Jeffrey Taylor’s passion for art and science led him to the field of dentistry where he hopes to combine these interests to make a difference.
After he graduates from Harvard School of Dental Medicine (HSDM) in May with his D.M.D., Taylor will pursue a residency in oral and maxillofacial surgery where he’ll one day reconstruct damaged jaws, fix life-altering facial deformities, and give hope to those who need a reason to smile again.
“Where I come from, there was a great need for dental work in the community,” said Taylor, a native of Atlanta. The singer, songwriter, and piano player often compares dentistry with music and art.
“Dentistry is the perfect mix between my love for medical science and for the arts. This career is the perfect combination of what I love and of the effect I will have on the populations I serve,” he said.
Taylor’s interest in supporting his community began before he arrived at HSDM. It was sparked at Oakwood University in Huntsville, Ala., where he received his bachelor of science in biomedical sciences. At Oakwood, he served as the president of the Pre-Dental Society and mentored students who shared his interest in dentistry. He also coordinated opportunities for them to volunteer at local health clinics.
At HSDM, he sought out opportunities to further foster community through diversity and inclusion efforts at the School. Serving as a Diversity and Inclusion Fellow, he returned to his undergraduate alma mater and visited other historically black colleges, universities, and high schools to encourage underrepresented minorities to consider applying to dental schools.
“The greatest way to reach people who may not know about the opportunities afforded to them is to go out and meet them where they are,” Taylor said. He visited Spelman College, Oakwood University, and other schools, and spoke to students about opportunities in the field of dentistry. “I’m grateful that HSDM supported this effort and allowed me to go and establish a connection on behalf of the School.”
Since 2017, Taylor has immersed himself in local community service in Cambridge. As a volunteer coordinator for HSDM’s Action for Children and Teens in Oral Health Need (ACTION), he devoted a Saturday every month to work at a student-run pediatric dental clinic providing care to underprivileged youth.
“This was something that truly opened my eyes to how much impact you can have on a child’s life, even as a first- and second-year dental student,” said Taylor. “It has always been a priority to maintain community service work. It is a consistent reminder of what my purpose is in this life, which is to serve those who cannot serve themselves and to help those who need care.”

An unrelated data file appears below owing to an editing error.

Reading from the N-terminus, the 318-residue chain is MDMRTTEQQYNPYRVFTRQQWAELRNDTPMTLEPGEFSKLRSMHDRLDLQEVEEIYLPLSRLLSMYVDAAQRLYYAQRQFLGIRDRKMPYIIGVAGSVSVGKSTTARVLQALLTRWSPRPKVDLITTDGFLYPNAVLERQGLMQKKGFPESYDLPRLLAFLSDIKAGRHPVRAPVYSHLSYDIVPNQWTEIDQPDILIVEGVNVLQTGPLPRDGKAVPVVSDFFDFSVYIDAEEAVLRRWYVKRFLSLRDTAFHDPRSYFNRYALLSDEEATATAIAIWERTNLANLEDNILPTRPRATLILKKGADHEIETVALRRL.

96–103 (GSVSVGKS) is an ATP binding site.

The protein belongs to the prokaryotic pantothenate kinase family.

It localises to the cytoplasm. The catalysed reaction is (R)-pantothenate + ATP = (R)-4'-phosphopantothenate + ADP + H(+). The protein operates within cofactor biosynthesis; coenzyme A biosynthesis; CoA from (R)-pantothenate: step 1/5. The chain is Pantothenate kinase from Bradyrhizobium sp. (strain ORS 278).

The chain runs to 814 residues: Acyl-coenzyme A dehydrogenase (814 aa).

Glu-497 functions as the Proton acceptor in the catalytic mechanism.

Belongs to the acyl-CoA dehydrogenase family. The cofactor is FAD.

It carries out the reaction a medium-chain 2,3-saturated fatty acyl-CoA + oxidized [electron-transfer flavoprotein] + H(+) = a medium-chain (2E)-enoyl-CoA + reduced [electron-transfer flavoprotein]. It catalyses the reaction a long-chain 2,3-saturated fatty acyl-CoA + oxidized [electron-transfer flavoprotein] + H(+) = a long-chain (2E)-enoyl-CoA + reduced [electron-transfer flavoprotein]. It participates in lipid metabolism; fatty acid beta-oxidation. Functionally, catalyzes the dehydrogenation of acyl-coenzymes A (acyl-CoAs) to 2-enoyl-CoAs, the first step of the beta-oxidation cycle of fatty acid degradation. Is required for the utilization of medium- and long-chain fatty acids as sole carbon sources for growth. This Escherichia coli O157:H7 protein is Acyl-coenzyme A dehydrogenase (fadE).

During his time at HSDM, Taylor has also mentored his fellow students. He participated in the American Dental Education Association Academic Dental Careers Fellowship Program (ADCFP), where he had the opportunity to teach and mentor other predoctoral students.
“This opportunity was truly a treat!” Taylor said. “I believe that sometimes it can be challenging for educators to understand the best way students learn, especially when they have been teaching the same way successfully for many years. This was a great opportunity to get my feet wet and teach a subject that I felt I could revamp,” he added.
“Jeffrey has proven to be a positive force relative to educating the masses,” said Brian Swann, assistant professor of Oral Health Policy and Epidemiology. “Whether through different student organizations, like the ACTION program for vulnerable children, or teaching opportunities like the Oral Health Day workshops for first-year medical students, he strives for excellence.”
“To me, the times that I’ve been able to give care to patients through community service, as well as during clinic, have been the most meaningful part of my time at HSDM. Because I came into this field to serve, I was very happy to serve at any given opportunity,” said Taylor.
In just a few months, Taylor will start his residency in oral and maxillofacial surgery at Emory University in Atlanta. Not surprisingly, an increase in patient need is what motivated Taylor to pursue this specialty.
“Oral and maxillofacial surgery is an expanding field where the need is great and the training is rigorous,” said Taylor. “In this field, I will be able to provide service to those in need while also being challenged by the ever-changing field of oral surgery.
“The exciting thing about this opportunity is the autonomy I will have as a doctor. This is where the true learning begins!”